New Polls Find Support For Public Employee Unions
WASHINGTON -- As protests continue over the proposal by Gov. Scott Walker (R) to strip collective bargaining rights from public employees in Wisconsin, two new independent national media surveys released Monday night find Americans taking the side of organized labor.
A survey conducted by the Pew Research Center includes a single question on the Wisconsin controversy:
From what you've read or heard about the dispute between Wisconsin's governor and public employee unions over collective bargaining rights, do you side more with the governor [or] the public employee unions?
More side with the unions (42 percent) than with the governor (31 percent), with more than a quarter choosing neither side (9 percent) or unsure (18 percent). That's roughly the same result as another Pew survey taken earlier this month that found Americans typically side with public unions (44 percent) rather than state or local governments (38 percent) when the two disagree.
A second survey conducted by CBS News and The New York Times asks a series of questions on unions and the Wisconsin dispute, including a question on the issue of collective bargaining rights. Since that concept may be unfamiliar to many Americans, the CBS/NYT pollsters provide a brief description:
As you may know, collective bargaining refers to negotiations between an employer and a labor union's members to determine the conditions of employment. Some states are trying to take away some of the collective bargaining rights of public employee unions. Do you favor or oppose taking away some of the collective bargaining rights of these unions? IF FAVOR OR OPPOSE: Do you favor/oppose that strongly or somewhat?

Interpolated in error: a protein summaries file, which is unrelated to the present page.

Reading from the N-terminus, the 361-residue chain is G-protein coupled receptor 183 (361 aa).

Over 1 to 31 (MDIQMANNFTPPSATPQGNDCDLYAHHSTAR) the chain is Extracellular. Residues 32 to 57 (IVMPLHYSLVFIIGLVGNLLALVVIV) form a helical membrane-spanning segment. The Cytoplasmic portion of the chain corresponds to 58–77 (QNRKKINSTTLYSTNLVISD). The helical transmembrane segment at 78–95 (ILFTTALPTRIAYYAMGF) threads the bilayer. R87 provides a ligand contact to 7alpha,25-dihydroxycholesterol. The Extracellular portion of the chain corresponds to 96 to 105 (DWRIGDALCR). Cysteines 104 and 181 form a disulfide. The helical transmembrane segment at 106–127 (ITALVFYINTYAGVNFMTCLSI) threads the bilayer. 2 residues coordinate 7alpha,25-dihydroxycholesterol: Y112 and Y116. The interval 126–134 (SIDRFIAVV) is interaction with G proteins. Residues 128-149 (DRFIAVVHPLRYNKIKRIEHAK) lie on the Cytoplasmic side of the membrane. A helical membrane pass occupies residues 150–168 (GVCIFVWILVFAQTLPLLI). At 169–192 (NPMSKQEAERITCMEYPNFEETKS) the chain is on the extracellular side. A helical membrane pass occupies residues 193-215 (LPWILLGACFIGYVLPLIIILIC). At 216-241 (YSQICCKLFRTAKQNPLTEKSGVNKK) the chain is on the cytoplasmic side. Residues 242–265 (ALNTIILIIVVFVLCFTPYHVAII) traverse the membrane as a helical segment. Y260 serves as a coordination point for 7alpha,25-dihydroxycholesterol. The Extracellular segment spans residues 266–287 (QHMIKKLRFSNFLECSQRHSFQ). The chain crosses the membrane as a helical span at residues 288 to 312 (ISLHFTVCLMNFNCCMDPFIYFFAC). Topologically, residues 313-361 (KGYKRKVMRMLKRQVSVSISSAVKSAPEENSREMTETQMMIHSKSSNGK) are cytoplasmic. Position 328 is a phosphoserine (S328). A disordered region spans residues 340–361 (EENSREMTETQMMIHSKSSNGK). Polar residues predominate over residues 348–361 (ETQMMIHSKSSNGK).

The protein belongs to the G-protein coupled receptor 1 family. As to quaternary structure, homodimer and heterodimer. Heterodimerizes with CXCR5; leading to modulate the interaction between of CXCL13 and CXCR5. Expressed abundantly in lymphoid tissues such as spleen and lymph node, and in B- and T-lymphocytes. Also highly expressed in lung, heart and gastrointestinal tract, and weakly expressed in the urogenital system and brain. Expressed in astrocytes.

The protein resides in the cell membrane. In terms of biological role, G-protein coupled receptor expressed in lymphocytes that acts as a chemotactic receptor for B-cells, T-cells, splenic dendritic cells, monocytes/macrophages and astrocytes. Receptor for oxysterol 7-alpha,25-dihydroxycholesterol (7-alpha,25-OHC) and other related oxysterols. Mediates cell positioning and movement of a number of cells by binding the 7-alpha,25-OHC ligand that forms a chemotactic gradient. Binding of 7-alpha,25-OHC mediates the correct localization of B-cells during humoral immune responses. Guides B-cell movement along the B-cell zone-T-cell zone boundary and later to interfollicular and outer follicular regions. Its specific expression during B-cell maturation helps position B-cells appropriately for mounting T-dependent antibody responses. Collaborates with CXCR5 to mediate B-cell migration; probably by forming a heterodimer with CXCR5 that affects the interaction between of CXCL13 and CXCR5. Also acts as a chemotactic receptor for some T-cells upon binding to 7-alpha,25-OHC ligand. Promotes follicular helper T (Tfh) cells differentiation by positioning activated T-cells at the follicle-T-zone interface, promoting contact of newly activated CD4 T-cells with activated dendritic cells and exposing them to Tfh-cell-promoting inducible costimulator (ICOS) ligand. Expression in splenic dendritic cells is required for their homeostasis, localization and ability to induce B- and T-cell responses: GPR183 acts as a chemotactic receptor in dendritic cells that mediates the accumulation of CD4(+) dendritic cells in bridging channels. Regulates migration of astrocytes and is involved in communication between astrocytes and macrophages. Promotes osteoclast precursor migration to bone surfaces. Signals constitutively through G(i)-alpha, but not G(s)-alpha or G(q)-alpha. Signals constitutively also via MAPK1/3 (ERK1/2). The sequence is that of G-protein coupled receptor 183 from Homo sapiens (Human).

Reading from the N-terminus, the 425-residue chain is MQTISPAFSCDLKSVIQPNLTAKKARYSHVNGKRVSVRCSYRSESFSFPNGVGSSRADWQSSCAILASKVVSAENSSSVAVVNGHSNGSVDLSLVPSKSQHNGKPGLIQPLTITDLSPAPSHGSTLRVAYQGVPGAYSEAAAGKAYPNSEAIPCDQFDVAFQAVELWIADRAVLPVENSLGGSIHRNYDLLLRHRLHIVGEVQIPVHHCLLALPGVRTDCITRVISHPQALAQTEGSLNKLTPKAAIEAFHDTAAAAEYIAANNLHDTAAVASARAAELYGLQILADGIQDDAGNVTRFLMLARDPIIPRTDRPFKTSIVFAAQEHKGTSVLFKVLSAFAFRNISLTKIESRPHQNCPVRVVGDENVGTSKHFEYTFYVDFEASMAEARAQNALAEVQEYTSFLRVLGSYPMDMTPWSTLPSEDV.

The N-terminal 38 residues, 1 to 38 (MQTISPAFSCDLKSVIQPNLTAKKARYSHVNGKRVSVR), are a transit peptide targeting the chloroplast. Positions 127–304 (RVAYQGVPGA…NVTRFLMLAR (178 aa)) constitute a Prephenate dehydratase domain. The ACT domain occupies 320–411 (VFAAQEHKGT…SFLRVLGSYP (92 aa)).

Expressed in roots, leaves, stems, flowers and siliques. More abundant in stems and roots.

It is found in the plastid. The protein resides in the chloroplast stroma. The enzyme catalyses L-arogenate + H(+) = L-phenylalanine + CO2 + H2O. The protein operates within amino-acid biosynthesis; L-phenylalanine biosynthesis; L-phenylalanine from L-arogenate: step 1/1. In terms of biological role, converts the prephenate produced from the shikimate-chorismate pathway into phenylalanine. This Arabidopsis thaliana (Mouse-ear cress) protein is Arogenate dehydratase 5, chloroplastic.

They found 60 percent opposed to taking away collective bargaining as described, 33 percent in favor and 7 percent uncertain. Strong opposition to efforts to remove collective bargaining on this survey also exceeds strong support by better than two to one (38 percent to 18 percent).
While previous polls on collective bargaining rights have been rare, a USA Today/Gallup survey last week left the term undefined, leading to criticism from a Republican pollster that some respondents might interpret the word "rights" too broadly. But even without the additional description offered by the CBS/NYT poll, Gallup obtained a virtually identical result: 33 percent favored a proposal "to take away some of the collective bargaining rights of most public unions," 61 percent opposed it and 6 percent percent were undecided.
However, as the Times reports, "labor unions are not exactly popular." Only a third of Americans (33 percent) rate unions in general favorably, while (25 percent) rate them unfavorably when also offered the option of saying they are undecided (19 percent) or have not heard enough to have an opinion (23 percent).
Moreover, only 39 percent say they have heard "a lot" about "the recent efforts in many states to reduce state budget deficits by cutting the benefits of public employees" (33 percent have heard some, 26 percent not much or nothing). Not surprisingly, Americans paying a lot of attention to these efforts are greatest in union households (56 percent) and households with a public employee (46 percent).
So while majorities back labor rights when prompted on the CBS/NYT survey, the dropoff in attention helps explain why support for public employee unions in Wisconsin in the Pew Research survey falls short of a majority.